Action fans will get one week off until March 3, when James Mangold's Wolverine movie "Logan" comes to theaters, boasting a more adult-focus with its inevitable R-rating (which Hugh Jackman reportedly took a pay cut to ensure). The following week on March 10 will see two action efforts: King Kong reboot "Kong: Skull Island" (starring Brie Larson, Tom Hiddleston, Samuel L. Jackson, Corey Hawkins and Jason Mitchell) and Doug Liman's "The Wall," the latter a very curious sniper thriller starring only three people, two of them being Aaron Taylor-Johnson and John Cena as two soldiers trapped in an enemy sniper's crossfire. The gun action reaches a possible peak the following Friday (March 17) with Ben Wheatley's "Free Fire," which boasts a cast including Brie Larson, Sam Riley, Cillian Murphy, Armie Hammer and Sharlto Copley, along with the tagline of "All Guns. No Control." For good measure, two TV adaptations are thrown into the mix on March 24: Dax Shepard's "CHiPS," which he wrote and directed, and "Power Rangers" (starring Elizabeth Banks, Bryan Cranston, Naomi Scott, RJ Cyler, Ludi Lin and Dacre Montgomery). March ends with the long-anticipated "Ghost in the Shell" remake (March 31), with Scarlett Johansson in the lead role. It's worth noting, too, that these latter titles also have that summer feeling of being possible franchise-starters.
April only has one major action movie on the docket, and it's for good reason. Future Best Picture winner "The Fate of the Furious" arrives on April 8, and should bring peace on earth with its tale of family and cars driving very fast, probably right into each other.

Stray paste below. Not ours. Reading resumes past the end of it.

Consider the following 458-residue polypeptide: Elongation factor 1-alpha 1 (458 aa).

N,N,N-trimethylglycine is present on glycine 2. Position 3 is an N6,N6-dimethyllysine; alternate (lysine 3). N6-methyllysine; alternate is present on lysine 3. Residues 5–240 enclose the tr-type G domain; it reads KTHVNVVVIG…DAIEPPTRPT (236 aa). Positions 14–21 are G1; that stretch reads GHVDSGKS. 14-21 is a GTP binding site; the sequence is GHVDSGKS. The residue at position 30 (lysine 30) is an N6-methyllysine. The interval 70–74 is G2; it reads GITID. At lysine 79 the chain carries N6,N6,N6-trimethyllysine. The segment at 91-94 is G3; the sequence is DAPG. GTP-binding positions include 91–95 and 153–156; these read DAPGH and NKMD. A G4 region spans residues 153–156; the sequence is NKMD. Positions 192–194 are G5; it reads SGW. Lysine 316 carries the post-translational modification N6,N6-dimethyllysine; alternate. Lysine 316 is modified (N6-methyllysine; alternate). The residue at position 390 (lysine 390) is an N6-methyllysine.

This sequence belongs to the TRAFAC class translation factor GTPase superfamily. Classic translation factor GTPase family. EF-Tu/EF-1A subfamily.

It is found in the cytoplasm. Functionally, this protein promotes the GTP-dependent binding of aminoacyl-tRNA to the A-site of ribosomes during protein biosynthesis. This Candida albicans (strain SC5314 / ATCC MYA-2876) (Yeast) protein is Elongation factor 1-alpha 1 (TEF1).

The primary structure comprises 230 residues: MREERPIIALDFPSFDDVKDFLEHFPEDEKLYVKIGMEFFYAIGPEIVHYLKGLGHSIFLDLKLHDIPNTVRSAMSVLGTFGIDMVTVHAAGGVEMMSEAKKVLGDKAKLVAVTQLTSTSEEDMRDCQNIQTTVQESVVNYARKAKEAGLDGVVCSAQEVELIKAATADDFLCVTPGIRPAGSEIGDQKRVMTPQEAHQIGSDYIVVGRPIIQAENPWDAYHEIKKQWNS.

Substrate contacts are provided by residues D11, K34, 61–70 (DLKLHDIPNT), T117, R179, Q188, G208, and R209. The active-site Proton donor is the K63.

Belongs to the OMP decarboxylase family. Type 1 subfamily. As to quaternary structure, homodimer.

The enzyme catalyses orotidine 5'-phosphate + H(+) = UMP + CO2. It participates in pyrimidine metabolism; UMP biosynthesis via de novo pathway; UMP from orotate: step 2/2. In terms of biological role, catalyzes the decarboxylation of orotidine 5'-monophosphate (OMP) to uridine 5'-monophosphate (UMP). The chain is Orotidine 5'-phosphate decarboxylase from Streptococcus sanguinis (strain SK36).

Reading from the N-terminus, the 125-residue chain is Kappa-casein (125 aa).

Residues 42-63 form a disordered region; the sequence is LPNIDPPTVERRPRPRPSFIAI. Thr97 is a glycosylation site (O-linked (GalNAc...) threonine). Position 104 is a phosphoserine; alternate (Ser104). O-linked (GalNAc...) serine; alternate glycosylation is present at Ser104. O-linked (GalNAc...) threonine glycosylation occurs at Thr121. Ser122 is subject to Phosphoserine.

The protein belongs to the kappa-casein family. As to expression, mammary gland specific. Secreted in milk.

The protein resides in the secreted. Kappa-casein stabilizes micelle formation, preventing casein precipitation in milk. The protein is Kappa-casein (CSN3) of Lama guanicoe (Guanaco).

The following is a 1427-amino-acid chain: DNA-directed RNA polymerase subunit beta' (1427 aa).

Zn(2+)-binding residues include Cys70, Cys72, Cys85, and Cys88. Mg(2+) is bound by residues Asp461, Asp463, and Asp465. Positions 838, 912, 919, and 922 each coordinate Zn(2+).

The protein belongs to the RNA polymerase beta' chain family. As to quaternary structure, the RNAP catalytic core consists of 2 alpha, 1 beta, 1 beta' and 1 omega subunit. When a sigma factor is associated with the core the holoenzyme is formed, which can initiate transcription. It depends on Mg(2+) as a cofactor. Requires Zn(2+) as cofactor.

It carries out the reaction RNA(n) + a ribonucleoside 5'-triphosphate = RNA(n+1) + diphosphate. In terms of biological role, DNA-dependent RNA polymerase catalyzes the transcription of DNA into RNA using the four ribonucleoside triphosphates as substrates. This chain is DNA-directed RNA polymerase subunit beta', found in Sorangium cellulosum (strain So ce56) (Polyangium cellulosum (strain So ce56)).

A Healthy Amount of Horror
At a rate second to action movies, horror films are set to keep most of the winter season busy with titles of various degrees of curiosity. Sure, we start with generic-looking boogey-guy story "The Bye Bye Man" (January 13), but there's potential for James McAvoy's 23 different personalities in the M. Night Shyamalan thriller "Split," which arrives the following week on January 20. I'm hoping that the movie is productively unusual, at the very least.
In February, the world will finally see another questionably-needed sequel to "The Ring," as the long-delayed "Rings" hits theaters on February 3. And not for nothing, viewers will get to see the latest horror effort from "The Ring" director Gore Verbinski, whose 145-minute "A Cure for Wellness" (February 17) boasts a bizarre medical treatment narrative and the lead casting of Mia Goth and Dane DeHaan.
Here's hoping that the genre ends its time with a memorable bang, as Jordan Peele (of "Key & Peele") makes his writer/director feature debut with "Get Out" (February 24), a racially charged horror movie starring Keith Stanfield, Allison Williams, Bradley Whitford and Catherine Keener. Even if the horror servings are a bust, there's no doubt that Peele's "Get Out" will provide plenty of conversation until summer.
2016 Awards Season Leftovers